Mead sketches what amounts to a Jacksonian code of honor. It consists of self-reliance, equality, individualism, and courage, qualities that in foreign policy translate into a hard-headed and popularly-based realism that is opposed to merely humanitarian interventions. The Gulf war won the support of militant Jacksonian patriots; Bosnia did not. Once the U.S. was engaged in Kosovo, however, Jacksonian honor demanded that we prosecute the war successfully.



Mead is a lively and provocative thinker, and he produces the kind of work that is increasingly uncommon among political scientists; in Special Providence, he skillfully brings the history of American foreign affairs alive, employs anecdotes to telling effect, and shuns jargon. Most of all, he is never boring-though his predilection for grandiloquent theorizing can lead him astray, as it does here.

Where his book goes off the rails is with his theory of Jacksonianism. There is, for a start, a problem with just who the Jacksonians are. Mead never exactly says. Is George W. Bush a Jacksonian? If so, was he a Jacksonian before September 11, when he advocated unilateralism—or is he a Jacksonian now that he is pursuing a war against terrorism with an international coalition? What distinguishes Jacksonianism from the traditional categories of American policy, especially from realism tout court, or even (to use Mead’s own nomenclature) from Hamiltonianism?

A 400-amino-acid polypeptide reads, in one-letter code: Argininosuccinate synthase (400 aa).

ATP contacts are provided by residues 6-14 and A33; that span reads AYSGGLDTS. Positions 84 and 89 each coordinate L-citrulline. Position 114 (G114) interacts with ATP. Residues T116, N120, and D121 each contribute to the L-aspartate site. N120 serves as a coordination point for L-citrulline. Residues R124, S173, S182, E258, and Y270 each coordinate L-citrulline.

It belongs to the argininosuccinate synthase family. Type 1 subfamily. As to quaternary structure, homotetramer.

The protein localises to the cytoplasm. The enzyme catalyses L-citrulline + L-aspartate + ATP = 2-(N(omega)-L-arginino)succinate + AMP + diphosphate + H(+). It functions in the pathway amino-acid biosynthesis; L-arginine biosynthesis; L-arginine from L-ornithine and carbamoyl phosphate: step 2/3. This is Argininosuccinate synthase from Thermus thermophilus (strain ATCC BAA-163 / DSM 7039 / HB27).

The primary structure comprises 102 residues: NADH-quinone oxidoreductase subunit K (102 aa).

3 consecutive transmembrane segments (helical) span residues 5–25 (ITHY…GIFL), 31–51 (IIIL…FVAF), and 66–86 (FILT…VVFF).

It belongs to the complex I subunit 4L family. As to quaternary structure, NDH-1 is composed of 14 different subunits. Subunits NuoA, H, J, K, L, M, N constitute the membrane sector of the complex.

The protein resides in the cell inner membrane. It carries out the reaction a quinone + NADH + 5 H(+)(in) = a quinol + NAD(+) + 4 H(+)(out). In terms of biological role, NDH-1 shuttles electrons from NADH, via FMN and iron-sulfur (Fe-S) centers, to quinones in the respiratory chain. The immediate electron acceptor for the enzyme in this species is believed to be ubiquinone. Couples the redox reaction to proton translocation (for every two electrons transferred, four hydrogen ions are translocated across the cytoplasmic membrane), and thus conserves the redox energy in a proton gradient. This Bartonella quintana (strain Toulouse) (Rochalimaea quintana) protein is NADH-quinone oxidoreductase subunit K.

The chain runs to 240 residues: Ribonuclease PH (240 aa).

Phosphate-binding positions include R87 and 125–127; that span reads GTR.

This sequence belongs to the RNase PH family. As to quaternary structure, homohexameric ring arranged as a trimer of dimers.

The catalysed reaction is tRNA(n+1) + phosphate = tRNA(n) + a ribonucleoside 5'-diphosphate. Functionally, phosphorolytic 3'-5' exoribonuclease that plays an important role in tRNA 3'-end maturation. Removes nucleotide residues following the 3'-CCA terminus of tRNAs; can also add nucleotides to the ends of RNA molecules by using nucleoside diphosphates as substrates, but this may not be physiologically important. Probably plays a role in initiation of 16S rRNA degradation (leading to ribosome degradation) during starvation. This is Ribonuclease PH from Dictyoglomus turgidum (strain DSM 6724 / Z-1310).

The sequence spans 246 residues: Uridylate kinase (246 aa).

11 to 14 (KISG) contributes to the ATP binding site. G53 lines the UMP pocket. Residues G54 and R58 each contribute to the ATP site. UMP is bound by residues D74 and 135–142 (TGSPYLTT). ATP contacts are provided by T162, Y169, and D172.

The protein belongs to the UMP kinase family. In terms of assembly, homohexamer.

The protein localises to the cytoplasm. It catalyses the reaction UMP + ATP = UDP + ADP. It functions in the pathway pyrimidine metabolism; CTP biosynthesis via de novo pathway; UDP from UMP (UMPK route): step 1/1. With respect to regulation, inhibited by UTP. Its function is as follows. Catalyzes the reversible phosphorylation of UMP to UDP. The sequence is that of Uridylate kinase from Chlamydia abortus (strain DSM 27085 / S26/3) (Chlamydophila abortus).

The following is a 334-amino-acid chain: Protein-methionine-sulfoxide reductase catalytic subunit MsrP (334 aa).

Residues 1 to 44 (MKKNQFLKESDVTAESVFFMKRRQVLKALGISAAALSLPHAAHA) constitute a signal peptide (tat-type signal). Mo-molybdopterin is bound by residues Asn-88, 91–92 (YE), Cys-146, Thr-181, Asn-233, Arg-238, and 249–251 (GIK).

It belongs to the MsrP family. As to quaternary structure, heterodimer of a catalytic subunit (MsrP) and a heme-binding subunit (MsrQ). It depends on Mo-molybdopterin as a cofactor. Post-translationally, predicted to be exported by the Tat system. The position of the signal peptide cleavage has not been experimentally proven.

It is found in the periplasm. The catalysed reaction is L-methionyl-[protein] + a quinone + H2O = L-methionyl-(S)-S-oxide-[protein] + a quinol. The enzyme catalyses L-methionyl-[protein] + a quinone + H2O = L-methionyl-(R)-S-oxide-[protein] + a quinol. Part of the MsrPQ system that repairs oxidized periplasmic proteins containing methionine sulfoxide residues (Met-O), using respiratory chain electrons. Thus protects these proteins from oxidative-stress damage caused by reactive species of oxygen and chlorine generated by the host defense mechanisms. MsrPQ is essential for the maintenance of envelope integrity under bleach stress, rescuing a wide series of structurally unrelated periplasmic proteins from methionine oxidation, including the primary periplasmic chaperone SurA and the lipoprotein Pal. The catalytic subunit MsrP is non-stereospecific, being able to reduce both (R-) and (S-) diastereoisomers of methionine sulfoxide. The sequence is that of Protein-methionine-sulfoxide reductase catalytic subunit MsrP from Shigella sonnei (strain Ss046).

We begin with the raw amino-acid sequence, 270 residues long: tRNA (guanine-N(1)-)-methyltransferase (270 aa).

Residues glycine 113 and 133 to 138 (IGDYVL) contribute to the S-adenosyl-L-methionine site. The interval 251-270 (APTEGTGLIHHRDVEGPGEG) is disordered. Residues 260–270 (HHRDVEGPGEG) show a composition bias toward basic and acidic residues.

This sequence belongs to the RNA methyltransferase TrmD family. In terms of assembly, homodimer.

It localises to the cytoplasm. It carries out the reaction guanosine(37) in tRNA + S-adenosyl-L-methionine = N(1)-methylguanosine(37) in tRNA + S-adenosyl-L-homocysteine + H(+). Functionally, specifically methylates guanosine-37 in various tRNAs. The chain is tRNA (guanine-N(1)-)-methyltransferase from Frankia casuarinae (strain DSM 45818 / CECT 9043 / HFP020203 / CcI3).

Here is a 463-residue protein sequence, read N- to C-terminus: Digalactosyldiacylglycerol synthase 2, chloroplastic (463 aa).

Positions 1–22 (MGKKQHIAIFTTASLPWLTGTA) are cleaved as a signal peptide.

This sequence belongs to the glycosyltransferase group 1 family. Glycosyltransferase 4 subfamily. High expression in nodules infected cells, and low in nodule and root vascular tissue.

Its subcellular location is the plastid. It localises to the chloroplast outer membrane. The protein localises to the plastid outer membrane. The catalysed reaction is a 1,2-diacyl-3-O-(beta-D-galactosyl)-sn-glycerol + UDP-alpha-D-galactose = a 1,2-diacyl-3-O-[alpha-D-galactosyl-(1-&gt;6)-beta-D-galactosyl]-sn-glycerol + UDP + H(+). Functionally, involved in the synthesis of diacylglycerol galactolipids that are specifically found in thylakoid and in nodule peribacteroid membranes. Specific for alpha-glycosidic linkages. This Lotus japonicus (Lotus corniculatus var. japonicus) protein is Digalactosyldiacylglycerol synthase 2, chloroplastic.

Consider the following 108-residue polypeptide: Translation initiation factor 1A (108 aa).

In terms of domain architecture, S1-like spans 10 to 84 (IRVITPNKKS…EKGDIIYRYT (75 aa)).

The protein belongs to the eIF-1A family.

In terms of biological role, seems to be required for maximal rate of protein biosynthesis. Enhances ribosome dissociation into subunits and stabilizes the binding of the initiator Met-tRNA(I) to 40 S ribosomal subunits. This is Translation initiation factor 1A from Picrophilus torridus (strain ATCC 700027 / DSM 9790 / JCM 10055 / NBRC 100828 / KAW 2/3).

Nor does Mead convincingly demonstrate that Jacksonian traditions have played so pivotal a role in American foreign policy. George Bush, Sr., he tells us, lost the 1992 election to Bill Clinton because, refusing to invade Baghdad at the end of the Gulf war, he ignored the demands of the Jacksonians. But was it not Bush’s passivity in the face of a recession that cost him the election (“It’s the economy, stupid”)? Mead even associates the reaction to Pearl Harbor with the Jacksonian impulse: the Japanese attack, he writes, “enraged Jacksonians.” Well, no doubt. But it enraged all Americans, just as the attack on the World Trade Center has now roused Americans to combat. What nation, Jacksonian or not, would have remained indifferent?

Worst of all, by framing his case in terms of Jacksonian honor, Mead falls victim to the sort of abstract theorizing that he rightly condemns in much foreign-policy analysis. Like his fellow theorizers, whether realists or humanitarian interventionists, Mead wants the U.S. to pursue a grand strategy. But while he and they are debating means and ends, events are having their wonted effect, and the continuities that Mead rightly discerns in our foreign policy are propelling us back onto the world stage. As all parties to the debate can agree, it is a stage we never left.


About the Author

Jacob Heilbrunn is a writer in Washington, D.C.